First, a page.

Sally Shaw is the new Chief Officer for Orkney Health and Care, the Integration Joint Board for the islands. Sally will be writing a regular blog for the website.
Time really has flown since my last blog, so my apologies for the delay in uploading one, but much has been going on.
Since coming into post, eight months ago, Orkney Health and Care has been involved in some exciting projects. The Integration Joint Board has supported us in applying for resources from Scottish Government to work on two particular projects.
We have applied and gone through a process with the Scottish Government’s ‘Pathfinder’ project. This is a project to look at how technology can support health and social care. We have been identified as a named partner on this project and will be working closely with East Ayrshire on a ‘Think Tech First’ initiative.
We have also secured resources to work with the iHub (part of Healthcare Improvement Scotland) and the National Development Team for Inclusion (NDTi) on developing a Community Led Support approach when thinking about designing and delivering health and social care across Orkney.
Both are significant initiatives and will see change in how we do things here in Orkney. Here's some more information about them.
Community Led Support (CLS) is based on a set of principles for how health and social care support should be delivered in ways that are determined by people directly delivering the services, along with local partners and members of the community we are serving.
The principles of CLS are:
Readiness sessions were held in Orkney between 1 and 3 April 2019. Brian Frisby and Elaine Torrance, from the National Development Team for Inclusion, met with various professionals at the Council, Health Board, Third Sector and spoke with carers on the phone.
There are Community Led Support Engagement Events scheduled for the 27 and 28 May, all members of the public are encouraged to attend any of the taster sessions:
This really is an opportunity for people to to the future of community health and social care services.
Orkney Health and Care’s Strategic Plan is looking to adopt fully the Scottish digital health and care strategy. This strategy looks to maximise the use of digital health and care solutions in order to reshape and improve services, support person centred care and ultimately to improve outcomes.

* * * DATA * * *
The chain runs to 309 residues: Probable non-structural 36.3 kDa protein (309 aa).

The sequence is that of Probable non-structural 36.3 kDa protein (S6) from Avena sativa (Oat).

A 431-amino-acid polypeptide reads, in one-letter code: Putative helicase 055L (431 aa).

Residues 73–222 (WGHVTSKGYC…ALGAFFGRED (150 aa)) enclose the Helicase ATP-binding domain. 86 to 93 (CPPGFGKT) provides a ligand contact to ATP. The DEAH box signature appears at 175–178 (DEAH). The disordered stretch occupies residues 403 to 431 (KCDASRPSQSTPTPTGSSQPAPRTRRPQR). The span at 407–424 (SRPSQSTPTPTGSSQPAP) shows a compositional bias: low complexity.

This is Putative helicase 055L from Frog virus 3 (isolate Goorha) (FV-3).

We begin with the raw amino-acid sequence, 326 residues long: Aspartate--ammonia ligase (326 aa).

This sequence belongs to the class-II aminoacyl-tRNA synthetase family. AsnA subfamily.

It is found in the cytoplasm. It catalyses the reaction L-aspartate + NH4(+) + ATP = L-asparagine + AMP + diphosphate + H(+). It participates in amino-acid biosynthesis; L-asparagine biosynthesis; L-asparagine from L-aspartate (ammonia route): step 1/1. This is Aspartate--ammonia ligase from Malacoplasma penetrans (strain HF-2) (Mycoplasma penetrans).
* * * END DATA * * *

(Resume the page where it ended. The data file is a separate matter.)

This approach focuses on:
Orkney has been selected as a Named Partner to East Ayrshire, as lead pathfinder.
Many of our colleagues that are based in the hospital are getting ready to move to the New Healthcare facility which, as you can imagine, is an enormous task! I think all of our colleagues are looking forward to the move and getting used to the new systems which will benefit the people of Orkney.
This year we will be having a stand at each of the shows so that we can raise awareness of all the services which are within Orkney Health and Care and to promote engagement with members of the public.
As you will all hopefully know the refreshed Strategic Plan for Orkney Health and Care is now out for consultation. We have endeavoured to make sure the plan an easy and informative read. Please follow this link to read the draft plan.
My first week in Orkney has been fabulous. I have been lucky to have the opportunity to not get fully caught up with meetings and emails, but to spend some time travelling around the Mainland visiting services and meeting so many talented, passionate and dedicated staff. So can I thank all of you who have taken time out of your busy day to spend time showing me around – please also thank those people who use our services that have also taken the time to welcome me and allowed me to intrude on their day.
I have worked in Health and Social Care for 32 years. Before taking up this post I was the Interim Chief Officer for Aberdeen City. I have enjoyed many roles in Local Authorities, Health Boards and within the Third Sector. I am dual qualified, having undertaken registered Nurse training in Learning Disabilities and later on qualifying as a Social Worker. I have experience of living and working on the Islands. I lived on Sanday for a time before moving up to take a post in Shetland. My last role in Shetland was that of Interim Director of Community Care. In 2013 I took on the role of Head of Strategic Inspection with the Care Inspectorate, which was a national role which gave me a great opportunity to see how health and social care integration was developing across Scotland. My husband and I have always wanted to return to Orkney, so having this opportunity has been fantastic for me and my family.
As well as continuing to familiarise myself with all the staff and services in Orkney Health and Care, some of my priorities will be working on the Strategic Commissioning Plan 2019/2022, which I will encourage all staff and members of the public to look at and give feedback during the consultation period, which will be in the new year.
The most important thing to me is that we all ensure ‘we do the right thing’. I want to continue to build a collaborative and respectful culture throughout our services, one that ensures that individuals requiring our services are experiencing the very best outcomes. This at time will mean us challenging each other, but doing this in a constructive manner that helps us to all enjoy working in what needs to be a ‘learning environment’.
I am really looking forward to working with you all !
All entries below were by former Chief Officer Caroline Sinclair.
This will be my last blog, so I would like to take this opportunity to thank all the OHAC staff for their hard work and their dedication to providing excellent care and support to the community. I have very much enjoyed my time here and wish all of you all the best for the future.